“A writer is not so much someone who has something to say as he is someone who has found a process that will bring about new things he would not have thought of if he had not started to say them.”
William Stafford

author: Nicole J. LeBoeuf

actually writing blog

one of the other stories
Sun 2014-02-02 23:22:29 (in context)
  • 897 words (if poetry, lines) long

Wait, what did I say? That I'd get any work done at all--on a Sunday? After roller derby? On the same day as the Superbowl?

Pfft.

Well, I did have one of those 25-minute commute talk-to-myself "freewriting" sessions. Trying to figure out what version of my story idea I wanted to actually accomplish here in 250 words. The idea has to do with locking souls in specially created security vaults for safekeeping, and what the failure state for that looks like. But is it one person--a mother protecting her child, like the infancy stories of Baldur or Achilles? Or is it a whole societal movement? When it goes wrong, is it like Wall Street crashing or like a prisoner breaking free? What's the narrative point of view--omniscient? close third? first? (It could even be second. I do second a lot. A lot of my colleagues say they can't stand second person, but I seem to be able to pull it off now and again.)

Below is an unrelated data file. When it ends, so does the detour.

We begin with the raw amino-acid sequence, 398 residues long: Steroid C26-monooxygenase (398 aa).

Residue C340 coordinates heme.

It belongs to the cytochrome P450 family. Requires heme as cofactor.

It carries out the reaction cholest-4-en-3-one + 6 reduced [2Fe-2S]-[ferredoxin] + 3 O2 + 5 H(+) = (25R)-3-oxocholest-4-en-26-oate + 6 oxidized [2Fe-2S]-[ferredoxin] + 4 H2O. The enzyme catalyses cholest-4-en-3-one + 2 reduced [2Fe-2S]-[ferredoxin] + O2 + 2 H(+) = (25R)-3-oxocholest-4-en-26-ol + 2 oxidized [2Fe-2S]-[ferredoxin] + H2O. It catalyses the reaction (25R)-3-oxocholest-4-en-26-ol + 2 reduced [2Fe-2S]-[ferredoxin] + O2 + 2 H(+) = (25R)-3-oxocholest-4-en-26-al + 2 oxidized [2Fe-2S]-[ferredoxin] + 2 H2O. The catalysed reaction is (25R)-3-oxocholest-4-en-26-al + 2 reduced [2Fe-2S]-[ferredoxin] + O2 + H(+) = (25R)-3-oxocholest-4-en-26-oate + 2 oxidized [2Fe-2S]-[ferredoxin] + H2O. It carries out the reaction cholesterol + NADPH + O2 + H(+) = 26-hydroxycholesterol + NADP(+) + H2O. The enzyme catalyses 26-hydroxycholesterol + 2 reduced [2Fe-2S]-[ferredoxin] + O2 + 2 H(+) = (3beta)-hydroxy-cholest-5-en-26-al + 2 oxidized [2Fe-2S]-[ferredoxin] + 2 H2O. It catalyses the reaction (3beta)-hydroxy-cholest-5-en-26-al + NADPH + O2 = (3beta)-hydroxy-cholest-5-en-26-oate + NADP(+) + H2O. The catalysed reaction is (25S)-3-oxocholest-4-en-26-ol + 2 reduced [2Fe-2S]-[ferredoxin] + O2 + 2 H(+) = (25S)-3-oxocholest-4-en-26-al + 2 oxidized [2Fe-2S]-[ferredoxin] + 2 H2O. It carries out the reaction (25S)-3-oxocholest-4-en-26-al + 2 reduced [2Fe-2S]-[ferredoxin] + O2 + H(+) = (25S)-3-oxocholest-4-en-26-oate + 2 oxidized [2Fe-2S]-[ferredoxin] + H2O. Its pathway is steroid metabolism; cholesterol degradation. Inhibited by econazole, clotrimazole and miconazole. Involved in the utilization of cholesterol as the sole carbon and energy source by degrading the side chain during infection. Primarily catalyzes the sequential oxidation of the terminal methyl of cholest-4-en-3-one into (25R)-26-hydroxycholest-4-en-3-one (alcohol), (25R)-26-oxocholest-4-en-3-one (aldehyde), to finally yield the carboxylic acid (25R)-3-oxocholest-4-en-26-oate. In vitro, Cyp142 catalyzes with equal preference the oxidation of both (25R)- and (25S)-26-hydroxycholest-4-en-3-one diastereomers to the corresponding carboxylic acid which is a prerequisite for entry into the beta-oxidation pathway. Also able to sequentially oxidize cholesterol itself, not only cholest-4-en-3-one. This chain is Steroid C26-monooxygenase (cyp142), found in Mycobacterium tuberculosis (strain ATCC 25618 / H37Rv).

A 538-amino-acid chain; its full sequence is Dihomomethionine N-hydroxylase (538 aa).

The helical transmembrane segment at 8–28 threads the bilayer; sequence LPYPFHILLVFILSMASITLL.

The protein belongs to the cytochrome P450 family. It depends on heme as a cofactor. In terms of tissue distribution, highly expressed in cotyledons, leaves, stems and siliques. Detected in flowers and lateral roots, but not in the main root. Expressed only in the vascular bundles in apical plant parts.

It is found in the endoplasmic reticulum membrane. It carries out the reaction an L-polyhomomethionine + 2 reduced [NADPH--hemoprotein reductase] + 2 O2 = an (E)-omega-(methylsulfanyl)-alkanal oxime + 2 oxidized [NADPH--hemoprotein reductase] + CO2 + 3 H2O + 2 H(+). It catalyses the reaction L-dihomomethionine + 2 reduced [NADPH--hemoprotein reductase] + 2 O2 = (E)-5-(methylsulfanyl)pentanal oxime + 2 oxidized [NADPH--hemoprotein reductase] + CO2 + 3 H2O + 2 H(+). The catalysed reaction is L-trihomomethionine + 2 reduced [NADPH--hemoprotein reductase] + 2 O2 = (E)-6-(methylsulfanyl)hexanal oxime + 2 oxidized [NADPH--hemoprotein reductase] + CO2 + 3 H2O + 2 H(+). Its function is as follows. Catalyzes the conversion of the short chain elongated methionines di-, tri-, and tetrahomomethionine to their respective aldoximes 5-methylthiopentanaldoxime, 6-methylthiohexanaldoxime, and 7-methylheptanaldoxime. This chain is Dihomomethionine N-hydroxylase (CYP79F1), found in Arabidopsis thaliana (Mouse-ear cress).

At 250 words, one is almost composing poetry. There are stanzas. I sort of wrote a draft of it out loud on my drive home. And along the way I discovered that this isn't random social commentary--this is a Meff story.

Remember Meff? He of the evil toaster (and other stories) and the skeptical roommate? Meff of the "Ooh, Lookit Inscrutible Me" persona? (I got his last name today. He came up with it himself: Underwood. He was going for some sort of "forest of the dead" theme, and it disappoints him that it only puts people in mind of typewriters.)

So apparently Meff is all "Let's go try it out! For science!" and his roommate is more like "Um, how 'bout not? Seriously, when have your ideas ever made my life better?" But he goes along anyway, if only as a witness.

This means I'm having second thoughts about whether the roommate--a Watsonesque figure to Mephisto's Holmes--did in fact "never see Meff again" after the toaster incident. Maybe that's just the last story in the collection, and this came earlier. In any case, the idea of a temporarily soul-less Meff is both intriguing and baffling, and I should like to find out more.

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